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Summary

This chapter layers an information security foundation on top of the essential nature of the Web services established in the preceding chapter. A solid understanding of both is necessary to build secure Web services. Securing Web services requires securing the messages used to communicate between distributed systems and the applications that run on them. Web services add significant complexity to the basic problem of securing distributed systems because Web services employ shared services, and messages may follow multi-hop topologies. Instead of a focus on perimeter or network security, what is needed instead is persistent message-level security that delivers the core security principles of confidentiality, integrity, and non-repudiation to a distributed message-based architecture.

Shared key technologies are the key to confidentiality. Shared key is also referred to as symmetric key or secret key. In shared key encryption, the same key is used to encrypt and decrypt. This means the sender and recipient both need the same key but must find a way to share it and still keep it absolutely secret. Positive attributes of shared key encryption are that it is fast and can handle unlimited message size. However, getting the shared secret key to both ends of the conversation securely is very hard.

Kerberos is an alternative approach to shared keys that is useful only in a closed trust domain where all identities are known. Its importance to Web services security is that when services cross organizational boundaries and therefore cross trust domains, provisions have to be made to map between Kerberos and other trust environments.

Public key technologies are the key to integrity and non-repudiation. Public key encryption is also referred to as asymmetric encryption. Keys come in pairs, where one is used to encrypt and only its mate is used to decrypt messages. This technology is much slower than shared key encryption and is limited to small message sizes. However, it is of critical importance in key exchange to enable shared key encryption, and it is the basis for digital signatures. Public key encryption is used to securely establish secret shared keys in XML Encryption and is the core cryptographic technology used in XML Signature.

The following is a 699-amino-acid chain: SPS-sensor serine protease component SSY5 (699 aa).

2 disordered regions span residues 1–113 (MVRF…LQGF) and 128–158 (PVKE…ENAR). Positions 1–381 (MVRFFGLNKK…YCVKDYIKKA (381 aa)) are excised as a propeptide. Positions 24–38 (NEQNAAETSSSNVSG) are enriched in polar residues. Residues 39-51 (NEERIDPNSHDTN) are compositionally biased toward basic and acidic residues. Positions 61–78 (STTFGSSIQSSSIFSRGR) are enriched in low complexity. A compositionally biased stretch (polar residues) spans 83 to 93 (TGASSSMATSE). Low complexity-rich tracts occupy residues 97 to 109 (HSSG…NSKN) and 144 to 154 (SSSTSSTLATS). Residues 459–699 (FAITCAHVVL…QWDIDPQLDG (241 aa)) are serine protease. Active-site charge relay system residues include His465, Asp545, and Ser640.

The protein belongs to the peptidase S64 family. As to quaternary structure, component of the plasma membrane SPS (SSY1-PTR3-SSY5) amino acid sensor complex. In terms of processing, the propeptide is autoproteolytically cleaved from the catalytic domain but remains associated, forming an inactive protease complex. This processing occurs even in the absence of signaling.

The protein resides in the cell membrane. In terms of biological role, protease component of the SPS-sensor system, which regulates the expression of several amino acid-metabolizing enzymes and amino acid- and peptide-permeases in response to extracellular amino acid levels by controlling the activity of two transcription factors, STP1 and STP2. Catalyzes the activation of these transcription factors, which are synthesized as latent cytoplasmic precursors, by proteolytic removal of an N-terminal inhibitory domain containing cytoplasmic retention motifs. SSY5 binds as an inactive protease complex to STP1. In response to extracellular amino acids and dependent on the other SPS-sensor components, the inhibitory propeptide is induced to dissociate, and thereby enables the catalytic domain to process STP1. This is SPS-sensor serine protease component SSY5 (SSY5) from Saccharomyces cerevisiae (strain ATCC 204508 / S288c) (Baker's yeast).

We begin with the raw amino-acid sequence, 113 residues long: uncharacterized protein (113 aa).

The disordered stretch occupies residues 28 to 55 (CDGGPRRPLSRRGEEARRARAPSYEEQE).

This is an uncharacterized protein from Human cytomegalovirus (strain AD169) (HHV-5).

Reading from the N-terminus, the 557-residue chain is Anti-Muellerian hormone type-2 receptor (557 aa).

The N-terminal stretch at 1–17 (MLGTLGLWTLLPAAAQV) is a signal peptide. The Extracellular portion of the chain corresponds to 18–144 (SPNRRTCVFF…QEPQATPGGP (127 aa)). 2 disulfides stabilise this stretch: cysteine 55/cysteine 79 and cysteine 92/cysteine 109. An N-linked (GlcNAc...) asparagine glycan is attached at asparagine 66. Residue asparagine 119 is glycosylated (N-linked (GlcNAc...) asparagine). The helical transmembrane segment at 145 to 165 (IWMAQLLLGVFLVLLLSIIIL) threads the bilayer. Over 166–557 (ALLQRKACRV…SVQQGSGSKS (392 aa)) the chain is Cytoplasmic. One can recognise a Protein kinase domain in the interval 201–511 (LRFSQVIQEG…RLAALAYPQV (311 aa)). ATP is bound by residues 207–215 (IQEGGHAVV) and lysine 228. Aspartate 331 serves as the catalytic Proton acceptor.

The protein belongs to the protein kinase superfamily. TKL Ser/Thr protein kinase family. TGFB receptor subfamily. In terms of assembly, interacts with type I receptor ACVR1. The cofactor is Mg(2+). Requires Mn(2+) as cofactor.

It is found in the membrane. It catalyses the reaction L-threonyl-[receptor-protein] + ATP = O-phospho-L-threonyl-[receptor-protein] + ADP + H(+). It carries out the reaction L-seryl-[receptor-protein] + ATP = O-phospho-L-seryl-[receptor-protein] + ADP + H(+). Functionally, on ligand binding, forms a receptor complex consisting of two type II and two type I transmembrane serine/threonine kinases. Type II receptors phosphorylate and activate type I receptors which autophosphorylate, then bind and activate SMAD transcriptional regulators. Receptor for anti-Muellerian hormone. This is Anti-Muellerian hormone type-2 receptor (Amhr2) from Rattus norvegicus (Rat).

Public key encryption is at the heart of digital signatures. Hashing is also a critical security technology in digital signatures. A digital signature is an encrypted message digest of a hashed plaintext message sent along with the signer's public key and the original plaintext message. Signature verification involves using the sender's public key to decrypt the signed message digest and verifying that this exactly matches the locally computed message digest from the plaintext message also sent along. An XML Signature is a digital signature expressed in XML.

Trust issues are prevalent and fundamental to public key technologies. The private key must be kept secret and in the control of its owner without exception. The public key of an unknown identity must be vouched for by a trusted third party. Public keys need containers called digital certificates to transport them. Trusted third parties that issue digital certificates to identified individuals are called certificate authorities (CA). The infrastructure for dealing with CAs, certificates, and keys is called the Public Key Infrastructure (PKI). Numerous complex issues revolve around trusting the trusted third-party CAs. In a certification chain, one CA vouches for and signs the certificate of another CA. Root certificates are self-signed by a CA that is at the root of a certification chain and is so well known that its public keys are pre-installed in servers, browsers, and other repositories where applications can easily access them. A major issue for PKI in the past has been the lack of effective revocation in which the up-to-date validity of a certificate can be checked. This issue becomes even more critical for Web services.

Numerous Web services designed to deliver trust services are emerging. These services will include, but not be limited to, key management services, digital signature services, single sign-on services, access control services, hardware accelerators, and billing and metering.

Secure Socket Layer (SSL) is a mature, tried-and-true transport layer security. It works on HTTP, so it "just works" for Web services. All application servers support SSL. SSL supports two-way authentication, although its more common usage with browsers is one-way. SSL should always be considered first for Web services security because it is effective for message confidentiality in simple point-to-point Web services.

Resources

XML Security by Blake Dournaee (McGraw-Hill, 2002).

Web Services: A Technical Introduction by H. M. Deitel, P. J. Deitel, B. DuWaldt, and L. K. Trees (Prentice Hall, 2003).

Applied Cryptography, 2nd edition by Bruce Schneier (John Wiley, 1996).

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